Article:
When beings from different worlds meet, they exchange garments and treasures as a sign of mutual esteem and identification. For the creation of endless worlds follows the single pattern as that laid down by the Creator.” The planets then say “Lord, come. Lord of the Gods, Lord of the entire cosmos.” They rejoice and say “Come, be our Head. Be our head of the whole world.” This is the Parousia, when the Lord visits us for a while and we want him to stay with us. “The worlds will come before Him in order and in shining hosts,” says one of the new homilies. “God is the Father of all the worlds,” says First Clement, and everybody recognizes this as an authentic writing of the early Church, “He knows them. They keep their courses and covenants with Him. He calls them by name and they answer him from eternity to eternity. As the Father of greatness is in the glorious world, so his son rules among those cosmoses as first chief lord of all the powers.” Thus, as one recent study observes, “The multiplicity of successive worlds tends towards unity. The cosmos is not simply a oneness of self, of nothing and nothing else,” writes the great fourth century bishop Senisius, “but rather a multiplicity comprised in a oneness.”
This is the terror of science fiction today. They say, “If you could only escape from this little confining world of ours and go out into the vastness of space, wouldn’t that be a wonderful adventure?” So you go out there and what do you find? The same thing you find here. Just like landing in one airport, it’s just like the airport you got on in. And so, it becomes rather depressing and finally it becomes actually terrifying, always just more of the same. It’s a horrible trap from which you can’t escape. The universe of the Middle Ages was not small. They thought in terms of billions of miles. It was tremendous, but it was closed. Makes no difference how big it is as long as it is closed. That’s it, you see. You can’t escape. There’s just more of the same. You’ve seen it all. You’re not going anywhere. That is the message, you see, of science fiction. That is why writers like Bradbury and Heinlein are rather turning away from it. They’ve rather got soured on it now because once they’ve gone through all the pieces they can think of, that’s it.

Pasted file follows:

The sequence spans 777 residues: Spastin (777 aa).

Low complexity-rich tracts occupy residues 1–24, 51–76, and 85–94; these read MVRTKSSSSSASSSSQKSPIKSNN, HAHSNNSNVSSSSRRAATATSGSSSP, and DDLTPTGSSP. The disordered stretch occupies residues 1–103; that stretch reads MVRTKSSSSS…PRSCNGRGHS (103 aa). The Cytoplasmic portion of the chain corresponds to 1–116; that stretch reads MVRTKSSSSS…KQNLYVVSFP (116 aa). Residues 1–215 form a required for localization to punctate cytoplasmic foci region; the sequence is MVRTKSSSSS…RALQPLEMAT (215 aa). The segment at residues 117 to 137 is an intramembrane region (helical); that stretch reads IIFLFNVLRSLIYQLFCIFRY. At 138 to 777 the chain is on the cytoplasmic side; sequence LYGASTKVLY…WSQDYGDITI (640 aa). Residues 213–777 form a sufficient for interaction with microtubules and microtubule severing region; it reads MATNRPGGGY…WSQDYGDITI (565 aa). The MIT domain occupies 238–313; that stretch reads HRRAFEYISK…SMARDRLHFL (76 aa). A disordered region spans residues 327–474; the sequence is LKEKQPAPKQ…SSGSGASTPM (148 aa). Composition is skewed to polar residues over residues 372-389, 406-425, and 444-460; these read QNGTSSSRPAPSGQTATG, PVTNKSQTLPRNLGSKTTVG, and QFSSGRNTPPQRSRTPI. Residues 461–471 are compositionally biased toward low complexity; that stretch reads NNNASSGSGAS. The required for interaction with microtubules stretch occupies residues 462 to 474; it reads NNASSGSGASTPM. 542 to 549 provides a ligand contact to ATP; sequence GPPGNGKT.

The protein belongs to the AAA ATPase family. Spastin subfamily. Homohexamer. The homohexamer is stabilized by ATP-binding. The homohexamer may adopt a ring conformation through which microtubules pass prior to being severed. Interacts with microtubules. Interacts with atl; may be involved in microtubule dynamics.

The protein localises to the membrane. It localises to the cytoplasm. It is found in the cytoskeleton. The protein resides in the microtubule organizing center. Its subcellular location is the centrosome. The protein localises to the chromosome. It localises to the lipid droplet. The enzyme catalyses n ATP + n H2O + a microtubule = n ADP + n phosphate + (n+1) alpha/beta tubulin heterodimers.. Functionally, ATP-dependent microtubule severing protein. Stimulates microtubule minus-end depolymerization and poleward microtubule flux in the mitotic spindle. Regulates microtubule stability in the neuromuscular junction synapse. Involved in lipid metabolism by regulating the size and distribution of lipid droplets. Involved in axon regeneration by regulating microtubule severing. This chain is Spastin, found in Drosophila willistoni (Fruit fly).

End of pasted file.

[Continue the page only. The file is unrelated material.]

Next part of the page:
Ah, but this is the nice thing about this teaching. You don’t get stuck in that groove. And I think that’s so nice about it. Sir Isaac Newton says, “Only little minds are impressed by size and numbers.” What’s the point to endless repetitions of the same? (I don’t want more of the same.) One of the nicest things about early Christian cosmology is that it is not the repetition of sameness. The types are there but always expressed in individuals who never express the type in exactly the same way. Like no two snowflakes being alike, yet they all have to have six points, no more and no less.
The first thing to get clear, when we start talking about other worlds, is that we know nothing about them. This comes only by revelation. These things are not the extent or the projection of our own scientific world or literary experience and not the production of our own imagination. Those who have seen other worlds in vision tell us that we simply cannot imagine what they are like. That’s why people take LSD and things like that, trying to escape from the idea that you have seen everything that there is to see. Maybe there is something better. If I thought that this were the only life, I’d be willing to take a trip with a chance that there might be some more broadening experience than this usual humdrum. There must be something more than this. Well, that’s what people tell us here.